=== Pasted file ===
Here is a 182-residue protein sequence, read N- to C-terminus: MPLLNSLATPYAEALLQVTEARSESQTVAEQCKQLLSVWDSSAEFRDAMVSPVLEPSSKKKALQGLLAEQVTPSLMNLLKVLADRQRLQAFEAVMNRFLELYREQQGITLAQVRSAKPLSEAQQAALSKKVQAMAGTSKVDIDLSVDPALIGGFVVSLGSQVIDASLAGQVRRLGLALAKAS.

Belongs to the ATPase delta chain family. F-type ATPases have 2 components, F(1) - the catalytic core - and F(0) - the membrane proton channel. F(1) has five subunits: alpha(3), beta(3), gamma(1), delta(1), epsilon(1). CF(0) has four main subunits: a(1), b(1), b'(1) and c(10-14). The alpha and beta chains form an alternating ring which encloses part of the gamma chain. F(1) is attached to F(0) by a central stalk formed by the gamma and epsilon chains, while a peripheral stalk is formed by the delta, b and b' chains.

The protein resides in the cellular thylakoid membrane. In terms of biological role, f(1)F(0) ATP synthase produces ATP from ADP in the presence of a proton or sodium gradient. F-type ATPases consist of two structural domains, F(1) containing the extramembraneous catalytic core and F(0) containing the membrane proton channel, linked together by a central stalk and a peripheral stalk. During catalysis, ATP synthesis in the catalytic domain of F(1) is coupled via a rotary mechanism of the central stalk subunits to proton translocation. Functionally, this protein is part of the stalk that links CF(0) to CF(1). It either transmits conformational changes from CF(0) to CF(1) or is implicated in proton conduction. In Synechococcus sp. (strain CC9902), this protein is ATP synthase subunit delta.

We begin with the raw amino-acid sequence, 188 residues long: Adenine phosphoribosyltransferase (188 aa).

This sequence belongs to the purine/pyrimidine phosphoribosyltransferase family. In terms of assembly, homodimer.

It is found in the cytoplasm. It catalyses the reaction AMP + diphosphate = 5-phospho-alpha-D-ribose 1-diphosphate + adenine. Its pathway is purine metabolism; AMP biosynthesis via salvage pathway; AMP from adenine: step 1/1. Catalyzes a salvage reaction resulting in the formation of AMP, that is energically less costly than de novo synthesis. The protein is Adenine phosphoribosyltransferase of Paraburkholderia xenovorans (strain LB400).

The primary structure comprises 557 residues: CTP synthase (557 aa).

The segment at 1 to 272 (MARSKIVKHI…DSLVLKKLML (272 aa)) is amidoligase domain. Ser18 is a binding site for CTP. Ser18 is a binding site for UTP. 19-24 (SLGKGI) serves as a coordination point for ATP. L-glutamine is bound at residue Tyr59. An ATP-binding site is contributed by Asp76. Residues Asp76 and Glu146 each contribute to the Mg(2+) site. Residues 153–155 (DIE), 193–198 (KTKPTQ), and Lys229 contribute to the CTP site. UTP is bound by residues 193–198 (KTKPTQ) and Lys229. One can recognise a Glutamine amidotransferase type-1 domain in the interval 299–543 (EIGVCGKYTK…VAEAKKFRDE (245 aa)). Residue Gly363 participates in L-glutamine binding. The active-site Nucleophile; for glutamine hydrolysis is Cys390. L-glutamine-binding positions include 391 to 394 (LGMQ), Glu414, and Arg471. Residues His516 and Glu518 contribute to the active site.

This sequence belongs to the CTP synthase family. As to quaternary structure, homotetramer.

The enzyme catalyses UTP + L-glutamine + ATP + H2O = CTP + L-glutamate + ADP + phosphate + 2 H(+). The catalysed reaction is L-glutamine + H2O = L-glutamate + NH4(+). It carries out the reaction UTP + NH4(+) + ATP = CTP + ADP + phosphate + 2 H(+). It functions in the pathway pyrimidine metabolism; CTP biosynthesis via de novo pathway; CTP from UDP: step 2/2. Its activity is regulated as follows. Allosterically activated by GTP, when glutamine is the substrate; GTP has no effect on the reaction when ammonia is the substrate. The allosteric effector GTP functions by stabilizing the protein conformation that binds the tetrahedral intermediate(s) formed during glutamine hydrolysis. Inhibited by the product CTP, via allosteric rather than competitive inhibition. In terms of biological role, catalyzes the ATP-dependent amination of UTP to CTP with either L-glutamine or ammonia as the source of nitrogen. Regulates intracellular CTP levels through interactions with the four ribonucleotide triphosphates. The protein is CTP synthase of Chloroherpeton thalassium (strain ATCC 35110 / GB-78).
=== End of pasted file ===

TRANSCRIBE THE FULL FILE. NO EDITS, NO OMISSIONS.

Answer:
Here is a 182-residue protein sequence, read N- to C-terminus: MPLLNSLATPYAEALLQVTEARSESQTVAEQCKQLLSVWDSSAEFRDAMVSPVLEPSSKKKALQGLLAEQVTPSLMNLLKVLADRQRLQAFEAVMNRFLELYREQQGITLAQVRSAKPLSEAQQAALSKKVQAMAGTSKVDIDLSVDPALIGGFVVSLGSQVIDASLAGQVRRLGLALAKAS.

Belongs to the ATPase delta chain family. F-type ATPases have 2 components, F(1) - the catalytic core - and F(0) - the membrane proton channel. F(1) has five subunits: alpha(3), beta(3), gamma(1), delta(1), epsilon(1). CF(0) has four main subunits: a(1), b(1), b'(1) and c(10-14). The alpha and beta chains form an alternating ring which encloses part of the gamma chain. F(1) is attached to F(0) by a central stalk formed by the gamma and epsilon chains, while a peripheral stalk is formed by the delta, b and b' chains.

The protein resides in the cellular thylakoid membrane. In terms of biological role, f(1)F(0) ATP synthase produces ATP from ADP in the presence of a proton or sodium gradient. F-type ATPases consist of two structural domains, F(1) containing the extramembraneous catalytic core and F(0) containing the membrane proton channel, linked together by a central stalk and a peripheral stalk. During catalysis, ATP synthesis in the catalytic domain of F(1) is coupled via a rotary mechanism of the central stalk subunits to proton translocation. Functionally, this protein is part of the stalk that links CF(0) to CF(1). It either transmits conformational changes from CF(0) to CF(1) or is implicated in proton conduction. In Synechococcus sp. (strain CC9902), this protein is ATP synthase subunit delta.

We begin with the raw amino-acid sequence, 188 residues long: Adenine phosphoribosyltransferase (188 aa).

This sequence belongs to the purine/pyrimidine phosphoribosyltransferase family. In terms of assembly, homodimer.

It is found in the cytoplasm. It catalyses the reaction AMP + diphosphate = 5-phospho-alpha-D-ribose 1-diphosphate + adenine. Its pathway is purine metabolism; AMP biosynthesis via salvage pathway; AMP from adenine: step 1/1. Catalyzes a salvage reaction resulting in the formation of AMP, that is energically less costly than de novo synthesis. The protein is Adenine phosphoribosyltransferase of Paraburkholderia xenovorans (strain LB400).

The primary structure comprises 557 residues: CTP synthase (557 aa).

The segment at 1 to 272 (MARSKIVKHI…DSLVLKKLML (272 aa)) is amidoligase domain. Ser18 is a binding site for CTP. Ser18 is a binding site for UTP. 19-24 (SLGKGI) serves as a coordination point for ATP. L-glutamine is bound at residue Tyr59. An ATP-binding site is contributed by Asp76. Residues Asp76 and Glu146 each contribute to the Mg(2+) site. Residues 153–155 (DIE), 193–198 (KTKPTQ), and Lys229 contribute to the CTP site. UTP is bound by residues 193–198 (KTKPTQ) and Lys229. One can recognise a Glutamine amidotransferase type-1 domain in the interval 299–543 (EIGVCGKYTK…VAEAKKFRDE (245 aa)). Residue Gly363 participates in L-glutamine binding. The active-site Nucleophile; for glutamine hydrolysis is Cys390. L-glutamine-binding positions include 391 to 394 (LGMQ), Glu414, and Arg471. Residues His516 and Glu518 contribute to the active site.

This sequence belongs to the CTP synthase family. As to quaternary structure, homotetramer.

The enzyme catalyses UTP + L-glutamine + ATP + H2O = CTP + L-glutamate + ADP + phosphate + 2 H(+). The catalysed reaction is L-glutamine + H2O = L-glutamate + NH4(+). It carries out the reaction UTP + NH4(+) + ATP = CTP + ADP + phosphate + 2 H(+). It functions in the pathway pyrimidine metabolism; CTP biosynthesis via de novo pathway; CTP from UDP: step 2/2. Its activity is regulated as follows. Allosterically activated by GTP, when glutamine is the substrate; GTP has no effect on the reaction when ammonia is the substrate. The allosteric effector GTP functions by stabilizing the protein conformation that binds the tetrahedral intermediate(s) formed during glutamine hydrolysis. Inhibited by the product CTP, via allosteric rather than competitive inhibition. In terms of biological role, catalyzes the ATP-dependent amination of UTP to CTP with either L-glutamine or ammonia as the source of nitrogen. Regulates intracellular CTP levels through interactions with the four ribonucleotide triphosphates. The protein is CTP synthase of Chloroherpeton thalassium (strain ATCC 35110 / GB-78).